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CLSI Blog Articles

Read the latest articles about CLSI and laboratory standards in the official CLSI Blog. Browse our most recent blog articles below.

Using Proficiency Testing to Improve Medical Laboratory Quality

Proficiency testing (PT) is a valuable tool in the quality improvement process. PT provides one measure of objective evidence of laboratory competence to customers and regulatory and accreditation organizations. It serves as a unique source of information not obtainable by other methods. Current accreditation requirements include integration of PT into the laboratory’s quality improvement program.

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Manage Nonconforming Events in the Lab With a Quality Management System

Nonconforming events in the laboratory can be reduced by implementing an effective quality management system (QMS). A laboratory QMS is a systematic, integrated set of activities to establish and control the work processes from preanalytical through postanalytical processes, manage resources, conduct evaluations, and make continual improvements to ensure consistent quality results.1 All aspects of the laboratory operation need to be included in a QMS.

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Order of Blood Draw Tubes and Additives

Blood samples must be drawn by phlebotomists in a specific order to avoid cross-contamination of the sample by additives found in different collection tubes. Phlebotomy order of draw is the same for specimens collected by syringe, tube holder, or into tubes preevacuated at the time of collection.

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Chloride Sweat Testing for Cystic Fibrosis

Chloride sweat testing is used to help diagnose cystic fibrosis (CF), an inherited disorder that disrupts the normal function of epithelial cells found in the sweat glands and lining of passageways in the lungs, liver, pancreas, and digestive and reproductive systems. According to the Cystic Fibrosis Foundation, the sweat test is considered the gold standard for diagnosing cystic fibrosis. Sweat testing should be done at a CF Foundation-accredited care center.

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Patient Safety Through Process Management

The Joint Commission’s 2019 National Patient Safety Goals for laboratory services is a patient safety guideline that sets goals the laboratory must achieve to satisfy accreditation requirements.

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The Cefazolin Inoculum Effect for MSSA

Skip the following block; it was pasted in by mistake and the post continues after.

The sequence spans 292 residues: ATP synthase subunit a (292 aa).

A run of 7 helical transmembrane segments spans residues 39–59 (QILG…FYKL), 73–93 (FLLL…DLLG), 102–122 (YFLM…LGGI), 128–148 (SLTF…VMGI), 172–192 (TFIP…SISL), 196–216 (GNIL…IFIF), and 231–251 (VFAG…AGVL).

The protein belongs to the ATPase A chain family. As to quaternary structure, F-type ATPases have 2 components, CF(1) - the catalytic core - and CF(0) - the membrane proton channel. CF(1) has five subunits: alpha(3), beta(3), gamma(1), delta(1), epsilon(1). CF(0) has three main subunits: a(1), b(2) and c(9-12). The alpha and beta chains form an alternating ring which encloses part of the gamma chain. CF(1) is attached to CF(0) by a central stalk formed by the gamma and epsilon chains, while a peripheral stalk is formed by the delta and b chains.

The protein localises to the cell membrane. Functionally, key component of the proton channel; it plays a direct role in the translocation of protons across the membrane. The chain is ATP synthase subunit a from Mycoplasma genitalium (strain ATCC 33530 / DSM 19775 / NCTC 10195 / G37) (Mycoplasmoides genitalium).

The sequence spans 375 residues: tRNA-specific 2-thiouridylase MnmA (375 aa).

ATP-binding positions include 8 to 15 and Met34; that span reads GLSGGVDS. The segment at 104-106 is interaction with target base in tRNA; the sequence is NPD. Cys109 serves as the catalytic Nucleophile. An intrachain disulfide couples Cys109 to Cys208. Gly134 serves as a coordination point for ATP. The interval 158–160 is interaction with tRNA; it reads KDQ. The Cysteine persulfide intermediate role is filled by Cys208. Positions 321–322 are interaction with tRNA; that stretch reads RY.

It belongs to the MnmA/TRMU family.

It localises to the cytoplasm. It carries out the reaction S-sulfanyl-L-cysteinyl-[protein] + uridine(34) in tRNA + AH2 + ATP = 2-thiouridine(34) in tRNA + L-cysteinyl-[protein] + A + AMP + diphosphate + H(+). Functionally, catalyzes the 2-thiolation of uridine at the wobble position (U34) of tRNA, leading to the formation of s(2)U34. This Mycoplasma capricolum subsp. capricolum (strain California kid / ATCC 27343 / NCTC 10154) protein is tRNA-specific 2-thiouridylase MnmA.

Infections due to methicillin-sensitive Staphylococcus aureus (MSSA) continue to be a significant source of morbidity and mortality. While antistaphylococcal penicillins, such as nafcillin, have been the mainstay of therapy for MSSA, the use of cefazolin has grown increasingly popular. Indeed, recent data from observational clinical studies suggest that cefazolin is as efficacious as nafcillin, with less toxicity, has a more favorable dosing schedule, and possibly improves survival. Thus, cefazolin has become first line therapy for the treatment of MSSA infections.

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Differences in Disk Content Recommended by CLSI and EUCAST for Disk Diffusion Testing

Disk diffusion testing is used by a variety of laboratories throughout the world. Disk diffusion breakpoints are dependent on the concentration of antimicrobial impregnated into the disk, otherwise known as the disk content. This disk content in microgram concentrations is printed on each disk and is listed in both CLSI’s M100 and M45 and European Committee on Antimicrobial Susceptibility Testing (EUCAST ) breakpoint tables.

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CLSI's Guidelines on Clinical Method Validation & Verification

Interferents in medical laboratory measurement pose a danger to patients. Although performance is routinely monitored by internal QC and external quality assessment procedures, laboratories cannot easily detect error caused by interferents. Therefore, manufacturers of in vitro diagnostic measuring systems need to include evaluation of potential interferents’ effects in their risk analyses at the product design stage.

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